History of the Robertsbridge Twinning Association

By David Claydon (co-founder and first Chairman of the association)

Although previous attempts had been made to set up a Twinning for Robertsbridge it all started to take place in 1996 when the late David Harbour, a long term resident of Robertsbridge, called a series of village meetings to establish the Association.

The first priority was to establish whether there was sufficient interest in the village and, if so, where we should be twinned with. With a good attendance at the first meeting, a second meeting was held to have a vote on which country the majority would like to be twinned with. France was by far the first choice followed by Germany. Several other locations were suggested such as Japan but obviously exchanged visits and language problems made these a non-starter. Having agreed that France was the favourite, it was then decided that it would be better to go deeper into France rather than stay close to the Ports and, following further group discussions it was agreed that the Champagne region would be ideal. Far enough to feel that you were in a traditional part of France but also near enough to visit. (3 hours from the Port)

At this stage it was also agreed that the purpose of the Twinning was to be based on friendship and educational and cultural exchanges and was not to have any political agenda.

The first committee was formed which included myself and Rosemary Robbins, the landlady at the Ostrich. We started the search for a suitable partner and initially Rosemary and I made an appointment with the International Twinning Bureau in Westminster. This proved to be extremely useful as they gave us so much help, support and advice. We had to put together a very detailed profile of Robertsbridge which the bureau then used to find a potential partner. After several months we were given three alternatives: St Brice Courcelles, Dizy and Magenta.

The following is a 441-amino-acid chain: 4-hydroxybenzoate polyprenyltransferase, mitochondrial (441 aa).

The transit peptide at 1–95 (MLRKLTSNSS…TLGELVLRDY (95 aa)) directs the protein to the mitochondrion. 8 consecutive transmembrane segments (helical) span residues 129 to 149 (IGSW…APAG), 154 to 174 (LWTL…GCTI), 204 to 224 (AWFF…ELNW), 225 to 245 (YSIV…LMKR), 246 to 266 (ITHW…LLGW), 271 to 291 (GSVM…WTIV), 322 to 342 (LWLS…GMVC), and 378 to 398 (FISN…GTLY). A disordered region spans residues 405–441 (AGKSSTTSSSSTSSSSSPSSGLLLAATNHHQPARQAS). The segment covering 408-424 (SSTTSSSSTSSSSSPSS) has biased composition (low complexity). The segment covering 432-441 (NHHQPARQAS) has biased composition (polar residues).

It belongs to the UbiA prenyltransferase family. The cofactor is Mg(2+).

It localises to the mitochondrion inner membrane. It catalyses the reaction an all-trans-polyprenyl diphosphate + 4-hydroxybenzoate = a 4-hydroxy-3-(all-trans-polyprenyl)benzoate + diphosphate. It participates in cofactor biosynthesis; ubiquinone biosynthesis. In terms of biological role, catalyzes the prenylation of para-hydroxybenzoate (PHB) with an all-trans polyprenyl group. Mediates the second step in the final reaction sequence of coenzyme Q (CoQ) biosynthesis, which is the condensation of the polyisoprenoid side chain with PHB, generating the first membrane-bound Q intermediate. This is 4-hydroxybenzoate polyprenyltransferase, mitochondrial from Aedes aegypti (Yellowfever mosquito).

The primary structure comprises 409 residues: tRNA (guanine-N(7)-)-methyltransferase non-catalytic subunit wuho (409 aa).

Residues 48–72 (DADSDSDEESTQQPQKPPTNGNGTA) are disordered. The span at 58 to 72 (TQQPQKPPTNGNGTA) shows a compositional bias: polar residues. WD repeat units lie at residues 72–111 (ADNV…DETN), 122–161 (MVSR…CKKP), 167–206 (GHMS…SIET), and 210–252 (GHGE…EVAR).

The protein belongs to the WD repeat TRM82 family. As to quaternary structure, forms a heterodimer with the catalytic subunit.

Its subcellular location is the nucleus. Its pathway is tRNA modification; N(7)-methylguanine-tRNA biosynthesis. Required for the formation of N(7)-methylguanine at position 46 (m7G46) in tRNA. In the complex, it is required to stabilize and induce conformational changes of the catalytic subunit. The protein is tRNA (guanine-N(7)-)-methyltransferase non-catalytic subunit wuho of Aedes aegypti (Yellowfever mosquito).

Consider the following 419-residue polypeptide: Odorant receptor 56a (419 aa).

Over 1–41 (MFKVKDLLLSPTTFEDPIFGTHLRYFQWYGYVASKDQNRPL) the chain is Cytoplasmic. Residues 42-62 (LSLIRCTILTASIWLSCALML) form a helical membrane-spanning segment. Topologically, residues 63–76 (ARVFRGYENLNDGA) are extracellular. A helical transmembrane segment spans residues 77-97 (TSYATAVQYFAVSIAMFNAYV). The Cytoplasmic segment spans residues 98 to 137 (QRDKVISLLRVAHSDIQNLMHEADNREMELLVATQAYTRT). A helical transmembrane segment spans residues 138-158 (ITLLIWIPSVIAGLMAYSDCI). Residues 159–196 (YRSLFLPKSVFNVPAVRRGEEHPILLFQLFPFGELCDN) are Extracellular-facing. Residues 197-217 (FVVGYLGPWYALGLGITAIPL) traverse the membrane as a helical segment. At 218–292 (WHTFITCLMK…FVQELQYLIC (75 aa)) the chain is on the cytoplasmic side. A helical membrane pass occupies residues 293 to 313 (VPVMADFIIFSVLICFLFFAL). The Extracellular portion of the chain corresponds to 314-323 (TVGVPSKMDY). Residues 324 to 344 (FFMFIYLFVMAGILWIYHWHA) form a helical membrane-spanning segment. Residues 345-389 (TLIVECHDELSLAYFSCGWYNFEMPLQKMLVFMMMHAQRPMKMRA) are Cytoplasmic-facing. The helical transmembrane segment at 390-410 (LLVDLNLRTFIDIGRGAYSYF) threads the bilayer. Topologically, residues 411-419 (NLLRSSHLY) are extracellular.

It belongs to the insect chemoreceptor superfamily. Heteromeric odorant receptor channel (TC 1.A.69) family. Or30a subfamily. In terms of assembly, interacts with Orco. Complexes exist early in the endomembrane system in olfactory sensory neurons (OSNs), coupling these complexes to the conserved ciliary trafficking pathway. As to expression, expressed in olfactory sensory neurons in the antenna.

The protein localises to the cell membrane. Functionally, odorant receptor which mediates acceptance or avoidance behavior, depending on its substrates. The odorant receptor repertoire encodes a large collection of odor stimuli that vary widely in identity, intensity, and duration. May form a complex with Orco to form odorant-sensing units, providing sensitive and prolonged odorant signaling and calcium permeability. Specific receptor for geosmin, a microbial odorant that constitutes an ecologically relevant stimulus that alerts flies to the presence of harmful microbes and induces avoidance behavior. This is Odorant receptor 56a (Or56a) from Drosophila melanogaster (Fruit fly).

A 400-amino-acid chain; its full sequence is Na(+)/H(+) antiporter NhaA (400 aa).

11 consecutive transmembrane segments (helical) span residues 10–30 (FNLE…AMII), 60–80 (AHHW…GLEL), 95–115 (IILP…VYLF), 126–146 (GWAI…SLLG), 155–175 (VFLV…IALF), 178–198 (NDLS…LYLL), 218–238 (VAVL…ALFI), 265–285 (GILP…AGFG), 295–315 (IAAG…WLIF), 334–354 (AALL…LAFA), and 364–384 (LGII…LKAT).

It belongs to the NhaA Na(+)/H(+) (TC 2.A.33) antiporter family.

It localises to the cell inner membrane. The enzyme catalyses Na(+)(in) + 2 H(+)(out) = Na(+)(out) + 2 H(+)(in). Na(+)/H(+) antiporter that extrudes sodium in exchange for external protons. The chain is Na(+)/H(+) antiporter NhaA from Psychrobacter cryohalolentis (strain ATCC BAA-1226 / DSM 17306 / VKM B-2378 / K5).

In May 1998, we visited all three villages and, although Dizy was by far the most attractive, the welcome and warmth that we felt in St. Brice was exceptional. After extensive discussions, it was agreed that St. Brice was to be our favoured choice. A series of exchanges followed with visits taking place both in Robertsbridge and St. Brice and also a meeting in the village which included showing a film that the St. Brice committee had put together for us.

It wasn’t an obvious choice as there are several differences between our communities. Although St. Brice has many good qualities it is very different from Robertsbridge. St. Brice was a small village, but, although it kept its own identity, it was very much a suburb of Reims and this has increased since our first visit as the village has grown considerably over the past ten years. However, despite the differences, time has proved that the right decision was made.

The formal Twinning Agreement was made in 2000 – ironically the year that Robertsbridge was flooded. At that time, the community in St. Brice, raised a considerable amount for the victims of the flood and this was sent to us in Robertsbridge.

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